Variables and constants are initialized every time a block or subprogram is entered.
By default, variables are initialized to NULL. So, unless you expressly initialize a variable, its value is undefined, as the following example shows:
count := count + 1; -- assigns a null to count
The expression on the right of the assignment operator yields NULL because count is null. To avoid unexpected results, never reference a variable before you assign it a value.
You can use assignment statements to assign values to a variable. For example, the following statement assigns a new value to the variable bonus, overwriting its old value:
bonus := salary * 0.15;
The expression following the assignment operator can be arbitrarily complex, but it must yield a datatype that is the same as or convertible to the datatype of the variable.
Only the values TRUE, FALSE, and NULL can be assigned to a Boolean variable. For example, given the declaration
the following statements are legal:
done := FALSE;
WHILE NOT done LOOP
When applied to an expression, the relational operators return a Boolean value. So, the following assignment is legal:
done := (count > 500);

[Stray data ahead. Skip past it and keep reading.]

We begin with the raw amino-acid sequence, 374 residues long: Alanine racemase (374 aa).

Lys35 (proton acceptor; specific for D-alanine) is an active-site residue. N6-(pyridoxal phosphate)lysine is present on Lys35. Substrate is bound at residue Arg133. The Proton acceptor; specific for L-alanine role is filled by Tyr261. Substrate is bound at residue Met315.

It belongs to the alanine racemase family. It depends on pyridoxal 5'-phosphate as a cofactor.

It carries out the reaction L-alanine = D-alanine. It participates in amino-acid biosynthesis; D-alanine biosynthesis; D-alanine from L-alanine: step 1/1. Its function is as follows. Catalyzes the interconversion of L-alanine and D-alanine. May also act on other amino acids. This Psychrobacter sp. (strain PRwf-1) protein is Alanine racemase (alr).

Expressions and Comparisons
You can use the SELECT statement to have Oracle assign values to a variable. For each item in the select list, there must be a corresponding, type-compatible variable in the INTO list. An example follows:
SELECT ename, sal + comm
INTO last_name, wages FROM emp
WHERE empno = emp_id;
However, you cannot select column values into a Boolean variable.
Quick notes -Assignment
1. := (ASSIGNMENT ) whereas = (VALUE EQUALITY)
2. The datatype of the left and right hand side of an assignment must be the same or implicitly convertible to each other.
For ex. , N:=‘7’ is legal because number may be implicitly converted to char.
3. Column or table reference are not allowed on either side of an assignment operator( : = ).
SCOTT.EMP.EMPNO := 1234;
location := dept.loc.;
Above two are incorrect.